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    Developing the curriculum chapter 12ppt Developing the curriculum chapter 12ppt Presentation Transcript

    • CHAPTER 12:EVALUATING INSTRUCTION Developing the Curriculum Eighth Edition Peter F. Oliva William R. Gordon II
    • AFTER STUDYING THIS CHAPTER YOU SHOULD BE ABLE TO: • Definepreassessment, formative evaluation, and summative evaluation, and describe the purposes of each. • Explain the difference between norm-referenced and criterion-referenced measurement and state the purposes for which each is intended. • Design test/evaluation questions in the major categories of each of the three domains of learning. • Define and give examples of performance-based assessment. • Contrast traditional assessment with performance-based assessment.Oliva/Gordon Developing the Curriculum, 8e. 12-2 © 2012, 2009, 2005, 2001, 1997 by Pearson Education, Inc. All Rights Reserved
    • DEFINITION OF TERMS • At this point, let’s clarify the meaning of the main terms used in this chapter: evaluation, assessment ,measurement, and testing • Evaluation and assessment are used interchangeably in this text to denote the general process of appraisal. • Measurement and testing are subsumed under the general classifications of evaluation and assessment.Oliva/Gordon Developing the Curriculum, 8e. 12-3 © 2012, 2009, 2005, 2001, 1997 by Pearson Education, Inc. All Rights Reserved
    • DEFINITION OF TERMS • Measurement is the means of determining the degree of achievement of a particular competency. • Testing is the use of instruments for measuring achievement. Thus, measurement and testing are ways of gathering evaluation and assessment data; however, there are means other than testing to evaluate student achievement.Oliva/Gordon Developing the Curriculum, 8e. 12-4 © 2012, 2009, 2005, 2001, 1997 by Pearson Education, Inc. All Rights Reserved
    • ASSESSING INSTRUCTION • The term “evaluation of instruction” could be expanded to read “evaluation of instruction through the assessment of student achievement.”Oliva/Gordon Developing the Curriculum, 8e. 12-5 © 2012, 2009, 2005, 2001, 1997 by Pearson Education, Inc. All Rights Reserved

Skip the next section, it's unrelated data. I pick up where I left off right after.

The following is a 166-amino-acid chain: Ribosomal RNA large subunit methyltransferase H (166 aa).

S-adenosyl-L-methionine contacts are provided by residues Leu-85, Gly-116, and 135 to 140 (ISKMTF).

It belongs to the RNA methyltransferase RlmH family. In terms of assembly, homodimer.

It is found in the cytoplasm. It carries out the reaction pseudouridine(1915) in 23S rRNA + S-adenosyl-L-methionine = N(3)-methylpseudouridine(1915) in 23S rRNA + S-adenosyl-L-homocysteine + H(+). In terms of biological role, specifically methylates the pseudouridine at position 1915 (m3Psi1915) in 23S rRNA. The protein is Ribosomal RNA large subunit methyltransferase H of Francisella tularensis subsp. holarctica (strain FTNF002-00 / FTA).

• AN ERA OF ASSESSMENT • The words evaluation, assessment, measurement, testing, and accountability are heard with great frequency today in both public and professional circles and can evoke strong feelings; some, pro and some, con. • Some educators would banish the use of tests, both standardized and nonstandardized, because they feel the tests set an imposed, predetermined curriculumOliva/Gordon Developing the Curriculum, 8e. 12-6 © 2012, 2009, 2005, 2001, 1997 by Pearson Education, Inc. All Rights Reserved
    • AN ERA OF ASSESSMENT • On the other hand, if legislation effected by state and national representatives reflects the public’s views, we might conclude that the public supports continuing efforts at assessment and accountability. • Whatever the perspective, it is abundantly clear that more is riding on standardized testing than ever before.Oliva/Gordon Developing the Curriculum, 8e. 12-7 © 2012, 2009, 2005, 2001, 1997 by Pearson Education, Inc. All Rights Reserved
    • STAGES OF PLANNING FOR EVALUATION • The three Phases of Evaluation are: ○ preassessment ○ formative evaluation ○ summative evaluation • These terms are technical words to connote evaluation that takes place before instruction (preassessment), during instruction (formative), and after instruction (summative).Oliva/Gordon Developing the Curriculum, 8e. 12-8 © 2012, 2009, 2005, 2001, 1997 by Pearson Education, Inc. All Rights Reserved
    • PREASSESSMENT PHASE Two types of preassessment are suggested: 1. To evaluate the pupils’ possession of prerequisite knowledge and/or skills to begin study of the new subject matter 2. To determine whether pupils have already mastered the subject matter to be presented.Oliva/Gordon Developing the Curriculum, 8e. 12-9 © 2012, 2009, 2005, 2001, 1997 by Pearson Education, Inc. All Rights Reserved
    • FORMATIVE PHASE • Evaluation that takes place during the process of instruction is referred to as formative evaluation. • Formative evaluation is necessary to monitor both pupil progress and the ongoing success of the instructional program. • Formative evaluation, whether formal or informal, enables teachers to monitor their instruction, diagnose student performance, and make quick adjustments to their instruction.Oliva/Gordon Developing the Curriculum, 8e. 12-10 © 2012, 2009, 2005, 2001, 1997 by Pearson Education, Inc. All Rights Reserved
    • SUMMATIVE PHASE • Summative evaluation is evaluation that comes at the end of instruction, as represented, for example, in a final examination. • Summative evaluation reveals whether or not prespecified outcomes of instruction have been achieved. • Its major purpose is to find out whether the students have mastered the preceding instruction.Oliva/Gordon Developing the Curriculum, 8e. 12-11 © 2012, 2009, 2005, 2001, 1997 by Pearson Education, Inc. All Rights Reserved